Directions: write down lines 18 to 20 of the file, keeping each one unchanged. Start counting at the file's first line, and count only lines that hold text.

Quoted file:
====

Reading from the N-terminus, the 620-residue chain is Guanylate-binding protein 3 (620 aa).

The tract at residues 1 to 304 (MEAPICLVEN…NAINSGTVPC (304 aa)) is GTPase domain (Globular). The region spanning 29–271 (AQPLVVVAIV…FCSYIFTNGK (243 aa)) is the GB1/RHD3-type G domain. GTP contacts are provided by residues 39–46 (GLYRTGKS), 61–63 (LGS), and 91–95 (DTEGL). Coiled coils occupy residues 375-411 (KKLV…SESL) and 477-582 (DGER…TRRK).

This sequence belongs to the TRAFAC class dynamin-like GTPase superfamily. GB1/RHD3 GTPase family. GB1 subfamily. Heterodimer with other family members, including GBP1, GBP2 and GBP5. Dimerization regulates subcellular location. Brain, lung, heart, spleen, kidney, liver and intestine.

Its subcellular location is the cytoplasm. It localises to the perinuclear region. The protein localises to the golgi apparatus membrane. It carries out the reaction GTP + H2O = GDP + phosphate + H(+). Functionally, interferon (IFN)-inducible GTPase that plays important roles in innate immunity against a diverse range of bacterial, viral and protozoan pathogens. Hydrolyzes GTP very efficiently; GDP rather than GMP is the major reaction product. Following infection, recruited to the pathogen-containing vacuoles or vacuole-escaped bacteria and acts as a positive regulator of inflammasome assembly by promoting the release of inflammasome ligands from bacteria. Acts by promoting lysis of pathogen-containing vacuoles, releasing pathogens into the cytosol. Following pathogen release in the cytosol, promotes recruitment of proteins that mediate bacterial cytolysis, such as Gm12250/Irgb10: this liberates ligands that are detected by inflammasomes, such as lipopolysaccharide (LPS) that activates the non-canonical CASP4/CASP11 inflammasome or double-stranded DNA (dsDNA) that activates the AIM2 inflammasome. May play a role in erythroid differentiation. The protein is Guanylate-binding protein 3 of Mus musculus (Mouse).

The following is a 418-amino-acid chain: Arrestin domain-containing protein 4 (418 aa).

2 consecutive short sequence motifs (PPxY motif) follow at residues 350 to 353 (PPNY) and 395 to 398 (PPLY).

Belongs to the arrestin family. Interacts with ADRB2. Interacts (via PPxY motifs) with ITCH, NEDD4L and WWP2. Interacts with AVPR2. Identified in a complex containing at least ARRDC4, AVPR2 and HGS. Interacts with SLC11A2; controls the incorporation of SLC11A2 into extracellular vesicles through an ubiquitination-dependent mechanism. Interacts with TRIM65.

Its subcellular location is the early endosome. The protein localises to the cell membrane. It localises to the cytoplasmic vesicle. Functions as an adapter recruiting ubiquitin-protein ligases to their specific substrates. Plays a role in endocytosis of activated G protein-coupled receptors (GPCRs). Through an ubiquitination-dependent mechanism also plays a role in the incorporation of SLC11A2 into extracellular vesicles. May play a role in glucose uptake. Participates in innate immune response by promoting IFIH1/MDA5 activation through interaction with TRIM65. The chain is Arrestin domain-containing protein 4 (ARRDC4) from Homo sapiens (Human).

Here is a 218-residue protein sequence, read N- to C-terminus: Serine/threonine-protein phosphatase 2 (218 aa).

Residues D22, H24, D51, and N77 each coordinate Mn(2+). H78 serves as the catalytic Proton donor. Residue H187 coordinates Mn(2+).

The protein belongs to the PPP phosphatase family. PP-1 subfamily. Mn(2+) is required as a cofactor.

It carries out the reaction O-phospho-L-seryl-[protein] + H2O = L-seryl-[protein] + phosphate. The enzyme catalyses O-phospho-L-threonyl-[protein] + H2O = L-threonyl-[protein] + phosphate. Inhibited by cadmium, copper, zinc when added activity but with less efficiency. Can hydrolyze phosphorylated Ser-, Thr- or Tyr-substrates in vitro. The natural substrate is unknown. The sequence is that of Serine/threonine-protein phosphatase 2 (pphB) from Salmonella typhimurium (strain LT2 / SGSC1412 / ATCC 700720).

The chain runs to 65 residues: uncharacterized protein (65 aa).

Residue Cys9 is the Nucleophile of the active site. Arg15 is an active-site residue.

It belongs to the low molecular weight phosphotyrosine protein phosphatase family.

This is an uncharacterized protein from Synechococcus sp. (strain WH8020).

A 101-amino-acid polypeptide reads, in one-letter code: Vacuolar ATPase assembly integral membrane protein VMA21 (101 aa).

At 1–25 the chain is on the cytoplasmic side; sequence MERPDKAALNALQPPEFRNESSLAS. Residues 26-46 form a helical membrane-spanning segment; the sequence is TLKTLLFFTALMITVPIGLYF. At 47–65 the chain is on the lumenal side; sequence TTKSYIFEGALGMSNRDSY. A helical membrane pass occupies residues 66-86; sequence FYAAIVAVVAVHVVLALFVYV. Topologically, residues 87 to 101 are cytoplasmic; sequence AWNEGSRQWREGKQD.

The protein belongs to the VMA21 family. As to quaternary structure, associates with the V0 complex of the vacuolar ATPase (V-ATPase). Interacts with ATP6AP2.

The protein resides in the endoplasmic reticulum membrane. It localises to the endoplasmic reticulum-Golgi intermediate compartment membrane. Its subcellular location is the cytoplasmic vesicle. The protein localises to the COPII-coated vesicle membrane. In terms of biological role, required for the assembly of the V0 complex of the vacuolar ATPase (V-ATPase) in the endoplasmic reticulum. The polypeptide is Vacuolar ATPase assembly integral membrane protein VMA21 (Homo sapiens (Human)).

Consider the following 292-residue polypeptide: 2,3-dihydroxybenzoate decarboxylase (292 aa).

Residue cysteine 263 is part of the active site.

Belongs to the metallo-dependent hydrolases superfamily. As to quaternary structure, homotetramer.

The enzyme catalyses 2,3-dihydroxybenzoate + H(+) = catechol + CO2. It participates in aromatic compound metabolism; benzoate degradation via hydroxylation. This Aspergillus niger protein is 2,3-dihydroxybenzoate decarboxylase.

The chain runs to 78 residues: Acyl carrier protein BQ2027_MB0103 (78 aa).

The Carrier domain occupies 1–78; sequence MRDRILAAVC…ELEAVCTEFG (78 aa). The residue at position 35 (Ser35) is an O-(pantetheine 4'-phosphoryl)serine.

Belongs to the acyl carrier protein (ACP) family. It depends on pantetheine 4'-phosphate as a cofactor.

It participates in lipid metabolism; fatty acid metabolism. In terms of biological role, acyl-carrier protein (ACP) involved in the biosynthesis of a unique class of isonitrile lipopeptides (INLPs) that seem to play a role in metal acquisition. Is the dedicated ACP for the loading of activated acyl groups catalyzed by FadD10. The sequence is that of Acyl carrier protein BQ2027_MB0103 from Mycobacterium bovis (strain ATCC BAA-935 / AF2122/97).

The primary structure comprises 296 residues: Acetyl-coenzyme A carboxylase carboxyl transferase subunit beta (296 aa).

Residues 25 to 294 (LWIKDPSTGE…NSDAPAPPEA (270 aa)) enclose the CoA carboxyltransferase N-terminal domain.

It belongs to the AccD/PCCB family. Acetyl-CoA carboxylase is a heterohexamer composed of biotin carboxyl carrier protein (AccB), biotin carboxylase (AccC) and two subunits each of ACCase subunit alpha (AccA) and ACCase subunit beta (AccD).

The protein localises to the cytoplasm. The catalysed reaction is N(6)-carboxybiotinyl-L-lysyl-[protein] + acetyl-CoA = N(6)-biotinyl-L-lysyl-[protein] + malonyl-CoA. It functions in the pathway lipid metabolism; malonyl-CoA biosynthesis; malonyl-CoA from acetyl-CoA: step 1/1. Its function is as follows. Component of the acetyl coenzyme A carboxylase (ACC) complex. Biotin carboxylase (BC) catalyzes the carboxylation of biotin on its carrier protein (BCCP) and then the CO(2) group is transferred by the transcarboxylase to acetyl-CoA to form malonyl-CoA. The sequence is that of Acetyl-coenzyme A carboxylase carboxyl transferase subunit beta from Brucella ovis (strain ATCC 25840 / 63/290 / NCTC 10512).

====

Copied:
At 1–25 the chain is on the cytoplasmic side; sequence MERPDKAALNALQPPEFRNESSLAS. Residues 26-46 form a helical membrane-spanning segment; the sequence is TLKTLLFFTALMITVPIGLYF. At 47–65 the chain is on the lumenal side; sequence TTKSYIFEGALGMSNRDSY. A helical membrane pass occupies residues 66-86; sequence FYAAIVAVVAVHVVLALFVYV. Topologically, residues 87 to 101 are cytoplasmic; sequence AWNEGSRQWREGKQD.

The protein belongs to the VMA21 family. As to quaternary structure, associates with the V0 complex of the vacuolar ATPase (V-ATPase). Interacts with ATP6AP2.

The protein resides in the endoplasmic reticulum membrane. It localises to the endoplasmic reticulum-Golgi intermediate compartment membrane. Its subcellular location is the cytoplasmic vesicle. The protein localises to the COPII-coated vesicle membrane. In terms of biological role, required for the assembly of the V0 complex of the vacuolar ATPase (V-ATPase) in the endoplasmic reticulum. The polypeptide is Vacuolar ATPase assembly integral membrane protein VMA21 (Homo sapiens (Human)).